EDITOR: I'm responding to Tracie Rinehart's letter ("Unfair contract," Friday). We get lots of information about government workers but not so much from the private sector. I'd like to use my own experience as an example.
I worked at a major electronics company for 28 years until I was laid off three years ago. I laugh when people tell me that I must have a great pension. My pension consisted of a hearty handshake as I was walked out the door. I got a lump sum retirement, which equates to about $800 a month (plus my 401(k), which was mostly self-funded). I also got retirement medical for which I pay $138 a month. I have Kaiser, and my copays are $40. My insurance is going up to $203 a month in January. I only have to pay that for one month because in February I turn 65, so my company is dropping me from coverage.
When I was working, I made a good wage, but I assume it was about equivalent to a technical manager working for the county. Many private-sector workers would envy even these modest benefits. Just trying to add a little real-world perspective.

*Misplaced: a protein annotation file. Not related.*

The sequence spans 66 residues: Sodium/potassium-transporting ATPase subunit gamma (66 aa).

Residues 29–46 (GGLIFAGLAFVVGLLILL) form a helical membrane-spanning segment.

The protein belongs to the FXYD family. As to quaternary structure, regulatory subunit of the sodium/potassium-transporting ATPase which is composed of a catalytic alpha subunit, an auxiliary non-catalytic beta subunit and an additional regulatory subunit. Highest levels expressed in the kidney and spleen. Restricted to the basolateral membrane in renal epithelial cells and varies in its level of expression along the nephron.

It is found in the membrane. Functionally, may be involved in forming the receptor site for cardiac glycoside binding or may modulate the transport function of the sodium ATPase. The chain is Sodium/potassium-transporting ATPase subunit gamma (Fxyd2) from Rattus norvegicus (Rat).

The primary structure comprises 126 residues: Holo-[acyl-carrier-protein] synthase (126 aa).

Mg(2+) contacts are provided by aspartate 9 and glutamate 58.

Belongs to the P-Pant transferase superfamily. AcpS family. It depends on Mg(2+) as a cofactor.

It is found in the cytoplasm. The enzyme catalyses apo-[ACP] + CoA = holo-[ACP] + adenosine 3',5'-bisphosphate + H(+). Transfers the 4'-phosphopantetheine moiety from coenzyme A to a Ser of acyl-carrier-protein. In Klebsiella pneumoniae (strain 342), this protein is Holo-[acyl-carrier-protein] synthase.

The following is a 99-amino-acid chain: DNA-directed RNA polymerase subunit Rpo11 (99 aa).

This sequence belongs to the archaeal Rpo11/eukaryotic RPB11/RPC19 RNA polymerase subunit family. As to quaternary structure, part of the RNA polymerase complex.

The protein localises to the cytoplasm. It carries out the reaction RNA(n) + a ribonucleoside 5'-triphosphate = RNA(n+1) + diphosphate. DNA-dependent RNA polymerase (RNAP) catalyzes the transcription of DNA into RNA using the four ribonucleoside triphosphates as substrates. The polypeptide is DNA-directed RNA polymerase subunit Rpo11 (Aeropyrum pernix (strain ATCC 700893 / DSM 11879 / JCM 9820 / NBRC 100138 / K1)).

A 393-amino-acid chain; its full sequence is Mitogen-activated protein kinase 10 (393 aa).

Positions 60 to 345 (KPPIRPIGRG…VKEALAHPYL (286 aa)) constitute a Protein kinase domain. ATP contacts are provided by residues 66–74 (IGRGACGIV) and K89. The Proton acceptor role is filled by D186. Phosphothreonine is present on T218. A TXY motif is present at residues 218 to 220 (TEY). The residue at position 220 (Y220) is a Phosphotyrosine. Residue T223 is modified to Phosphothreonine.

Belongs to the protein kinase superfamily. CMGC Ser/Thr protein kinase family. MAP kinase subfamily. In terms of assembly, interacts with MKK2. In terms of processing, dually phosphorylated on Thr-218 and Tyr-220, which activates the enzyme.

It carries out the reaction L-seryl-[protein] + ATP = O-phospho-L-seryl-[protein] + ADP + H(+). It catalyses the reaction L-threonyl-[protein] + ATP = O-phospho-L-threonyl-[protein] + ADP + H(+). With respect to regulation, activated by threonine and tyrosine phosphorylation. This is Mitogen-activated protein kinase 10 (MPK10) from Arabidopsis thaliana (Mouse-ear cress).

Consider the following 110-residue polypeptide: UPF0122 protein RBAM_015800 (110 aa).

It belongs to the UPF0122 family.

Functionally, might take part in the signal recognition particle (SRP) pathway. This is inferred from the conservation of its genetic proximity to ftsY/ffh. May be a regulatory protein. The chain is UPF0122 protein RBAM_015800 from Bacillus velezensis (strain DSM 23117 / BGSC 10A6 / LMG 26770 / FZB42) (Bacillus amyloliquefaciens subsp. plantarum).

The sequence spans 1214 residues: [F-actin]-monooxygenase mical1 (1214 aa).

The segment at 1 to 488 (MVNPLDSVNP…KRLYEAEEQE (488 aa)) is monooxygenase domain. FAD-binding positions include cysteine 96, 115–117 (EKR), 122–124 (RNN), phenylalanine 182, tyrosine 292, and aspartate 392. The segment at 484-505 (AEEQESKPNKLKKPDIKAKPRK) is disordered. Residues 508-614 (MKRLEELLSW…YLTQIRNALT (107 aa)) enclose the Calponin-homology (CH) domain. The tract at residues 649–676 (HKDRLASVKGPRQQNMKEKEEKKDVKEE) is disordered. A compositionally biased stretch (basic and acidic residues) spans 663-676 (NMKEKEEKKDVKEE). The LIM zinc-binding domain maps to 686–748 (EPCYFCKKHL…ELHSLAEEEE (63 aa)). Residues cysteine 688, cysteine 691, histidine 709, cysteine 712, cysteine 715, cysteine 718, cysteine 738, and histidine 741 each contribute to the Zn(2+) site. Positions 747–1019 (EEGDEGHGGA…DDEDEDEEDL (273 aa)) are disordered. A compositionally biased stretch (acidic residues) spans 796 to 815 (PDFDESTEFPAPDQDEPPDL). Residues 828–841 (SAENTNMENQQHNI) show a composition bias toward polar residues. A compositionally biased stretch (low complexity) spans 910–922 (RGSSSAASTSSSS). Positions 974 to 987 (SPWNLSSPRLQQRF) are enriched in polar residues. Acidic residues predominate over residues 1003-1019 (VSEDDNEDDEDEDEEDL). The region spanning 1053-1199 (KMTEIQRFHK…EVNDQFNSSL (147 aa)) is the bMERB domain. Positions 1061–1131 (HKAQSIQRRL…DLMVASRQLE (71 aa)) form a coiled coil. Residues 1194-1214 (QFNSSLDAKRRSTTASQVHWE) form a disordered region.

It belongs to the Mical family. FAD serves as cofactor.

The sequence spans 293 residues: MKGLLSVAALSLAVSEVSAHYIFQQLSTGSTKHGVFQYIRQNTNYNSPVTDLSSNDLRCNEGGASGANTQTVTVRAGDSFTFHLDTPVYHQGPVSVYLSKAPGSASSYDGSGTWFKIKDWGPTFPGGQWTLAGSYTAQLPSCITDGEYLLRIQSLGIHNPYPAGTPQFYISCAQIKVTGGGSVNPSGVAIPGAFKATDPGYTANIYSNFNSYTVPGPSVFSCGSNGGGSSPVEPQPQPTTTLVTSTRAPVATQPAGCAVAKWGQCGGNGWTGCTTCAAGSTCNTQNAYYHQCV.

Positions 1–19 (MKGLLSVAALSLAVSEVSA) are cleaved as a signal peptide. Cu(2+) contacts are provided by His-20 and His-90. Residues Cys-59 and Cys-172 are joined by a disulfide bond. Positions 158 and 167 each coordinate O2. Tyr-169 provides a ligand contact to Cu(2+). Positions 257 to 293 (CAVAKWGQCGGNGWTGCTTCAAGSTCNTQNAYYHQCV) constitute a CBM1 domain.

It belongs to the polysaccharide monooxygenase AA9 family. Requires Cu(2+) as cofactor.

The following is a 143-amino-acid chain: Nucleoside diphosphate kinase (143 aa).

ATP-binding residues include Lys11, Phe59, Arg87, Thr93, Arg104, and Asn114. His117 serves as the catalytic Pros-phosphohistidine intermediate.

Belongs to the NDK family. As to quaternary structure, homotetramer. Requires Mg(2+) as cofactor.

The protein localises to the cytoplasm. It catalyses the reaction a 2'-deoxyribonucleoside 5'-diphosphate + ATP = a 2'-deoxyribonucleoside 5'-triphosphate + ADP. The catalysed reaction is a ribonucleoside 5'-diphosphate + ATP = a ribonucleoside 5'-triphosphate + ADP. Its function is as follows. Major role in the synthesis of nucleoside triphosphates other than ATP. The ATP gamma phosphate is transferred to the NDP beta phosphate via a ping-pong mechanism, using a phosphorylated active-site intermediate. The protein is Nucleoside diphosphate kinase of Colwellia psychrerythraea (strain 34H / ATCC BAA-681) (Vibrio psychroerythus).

<b>Not about guns</b>
EDITOR: It's inevitable that many will use this senseless tragedy as an opportunity to reopen a discussion on firearms in this country. This will add to the pain we feel when such a horrific crime is inflicted on our nation.
As a society, we don't contemplate going back to Prohibition because of all the people who misuse alcohol. It doesn't work. We correctly see it instead as an illness to address. This is no different.
We will continue to suffer these tragedies as long as we won't address the root cause. The problem is mental illness and people having a difficult time coping. We need a national discussion on helping those who are ill, disaffected and having problems living in our society. How do we identify the mentally disabled and help them?